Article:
Racing resumed on lap 192 and was under caution again on lap 205 for another multi-car accident, this time for Kurt Busch spinning after contact with Jamie McMurray that left the #78 ripe for getting rammed by Mark Martin in the #14. Kenseth took the lead soon after the restart and was back out in front when Kvapil spun in turn 4 on lap 218.

The Chase contenders were side-by-side for the restart on lap 223, which proved that this year the cars were having a real problem running the high line: anyone stuck on the outside for any length of time - like Johnson, starting from second place - would quickly lose positions unless and until someone took pity and allowed him back into the low line. It would be a trait that persisted throughout the rest of the afternoon, teams even starting to plan pit strategies around whether they would end up with an inside line for subsequent restarts.

And boy, there would be a lot of restarts. The race was so staccato through the middle phase that any attempt at meaningful strategy quickly went out of the window and it just became a matter of fast reactions to the events and what was going on around at any given point. In summary, there was a caution on lap 229 for Reutimann spinning after contact with Truex; Reed Sorenson coming to a stop on track in turn 4 with gear issues on lap 285; debris in turn 1 on lap 298; Landon Cassill spinning out in turn 3 after contact with Kahne on lap 309; Ryan Newman hitting the wall in turn 1 on lap 318 after contact from Kevin Harvick; Truex getting spun on lap 327 by contact with Marcos Ambrose in turn 1; another debris caution on lap 337; Cole Whitt spinning in turn 4 on lap 365; and JJ Yeley similarly going wayward in turn 3 on lap 380.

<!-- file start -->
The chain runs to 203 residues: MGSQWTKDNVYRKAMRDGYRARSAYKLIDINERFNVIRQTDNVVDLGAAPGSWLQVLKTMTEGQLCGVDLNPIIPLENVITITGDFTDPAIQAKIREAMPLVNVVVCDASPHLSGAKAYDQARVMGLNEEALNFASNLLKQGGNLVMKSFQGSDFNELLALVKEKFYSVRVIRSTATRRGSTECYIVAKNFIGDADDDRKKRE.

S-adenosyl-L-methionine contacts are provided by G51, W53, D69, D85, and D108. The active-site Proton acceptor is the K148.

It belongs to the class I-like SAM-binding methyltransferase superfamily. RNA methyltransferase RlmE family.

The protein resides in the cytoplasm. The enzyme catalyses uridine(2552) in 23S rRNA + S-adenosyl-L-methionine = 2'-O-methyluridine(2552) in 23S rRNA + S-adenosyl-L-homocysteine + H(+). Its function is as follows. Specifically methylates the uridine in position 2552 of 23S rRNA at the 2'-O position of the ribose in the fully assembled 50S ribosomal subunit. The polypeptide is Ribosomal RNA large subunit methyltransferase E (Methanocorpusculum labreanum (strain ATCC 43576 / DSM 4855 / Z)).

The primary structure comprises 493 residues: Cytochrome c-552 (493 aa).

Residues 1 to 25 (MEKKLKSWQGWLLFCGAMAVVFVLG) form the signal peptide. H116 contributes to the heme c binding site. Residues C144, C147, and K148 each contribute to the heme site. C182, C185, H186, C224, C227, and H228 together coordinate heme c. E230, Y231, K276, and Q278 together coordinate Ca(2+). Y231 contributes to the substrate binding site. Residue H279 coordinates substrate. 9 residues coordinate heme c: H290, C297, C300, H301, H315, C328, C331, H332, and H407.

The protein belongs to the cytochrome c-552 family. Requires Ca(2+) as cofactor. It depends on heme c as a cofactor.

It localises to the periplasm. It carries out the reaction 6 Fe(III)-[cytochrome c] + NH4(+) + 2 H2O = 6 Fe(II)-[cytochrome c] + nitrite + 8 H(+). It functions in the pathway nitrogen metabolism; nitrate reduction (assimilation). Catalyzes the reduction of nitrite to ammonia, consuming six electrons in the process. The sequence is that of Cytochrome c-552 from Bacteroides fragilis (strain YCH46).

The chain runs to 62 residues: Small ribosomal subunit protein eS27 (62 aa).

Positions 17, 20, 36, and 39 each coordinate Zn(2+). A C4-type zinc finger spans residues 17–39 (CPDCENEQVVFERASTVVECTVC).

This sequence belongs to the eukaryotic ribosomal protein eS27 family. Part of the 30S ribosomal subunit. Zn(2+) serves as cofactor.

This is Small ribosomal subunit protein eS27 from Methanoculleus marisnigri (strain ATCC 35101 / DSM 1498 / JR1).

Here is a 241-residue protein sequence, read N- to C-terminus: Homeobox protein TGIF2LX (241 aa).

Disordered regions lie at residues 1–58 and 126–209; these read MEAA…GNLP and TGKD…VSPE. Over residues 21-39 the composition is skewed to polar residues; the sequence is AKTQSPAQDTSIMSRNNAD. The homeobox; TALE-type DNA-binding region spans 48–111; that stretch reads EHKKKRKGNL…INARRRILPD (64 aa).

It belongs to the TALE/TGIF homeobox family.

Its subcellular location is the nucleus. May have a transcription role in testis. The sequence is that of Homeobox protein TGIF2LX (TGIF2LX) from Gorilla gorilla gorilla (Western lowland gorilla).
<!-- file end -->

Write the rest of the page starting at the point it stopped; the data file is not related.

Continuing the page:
At one point there had been five caution flags in just 41 laps: even by short track standards, this was bordering on the insane. The cramped, almost claustrophobic circuit was one reason for the cars all falling over each other, but the need to be on the low line was also a big contributor: cars were so desperate to move down (and others already on the low side so motivated to stop them) that contact after contact had sent cars spinning around all afternoon.

In the meantime, the Johnson/Kenseth hegemony at the front had been broken up. Clint Bowyer took the lead on lap 238 after Johnson had pitted under a previous caution; Kenseth had stayed out but fared no better, his older tyres proving a handful and sending him dropping back through the field and out of the top ten even as Johnson worked his way back up in the other direction.

Kenseth pitted under the next caution on lap 289, but his already compromised track position plus an unusually slow stop by the Joe Gibbs Racing crew did nothing for his fortunes or his humour. Meanwhile the front of the race was back in the hands of Gordon and Johnson after the latest round of stops, so in terms of the Chase it was looking increasingly as though once again Martinsville would prove pivotal in turning the championship in Johnson's direction once again.

Kenseth's only hope was to work his way back up through the field while he had fresh tyres, but each time he made any headway another of the rapid-fire cautions foiled his efforts. The team countered by bringing him in for fresh tyres to try and keep his advantage for the next run, only for the same thing to happen again. The driver was not a happy man through this stage of proceedings.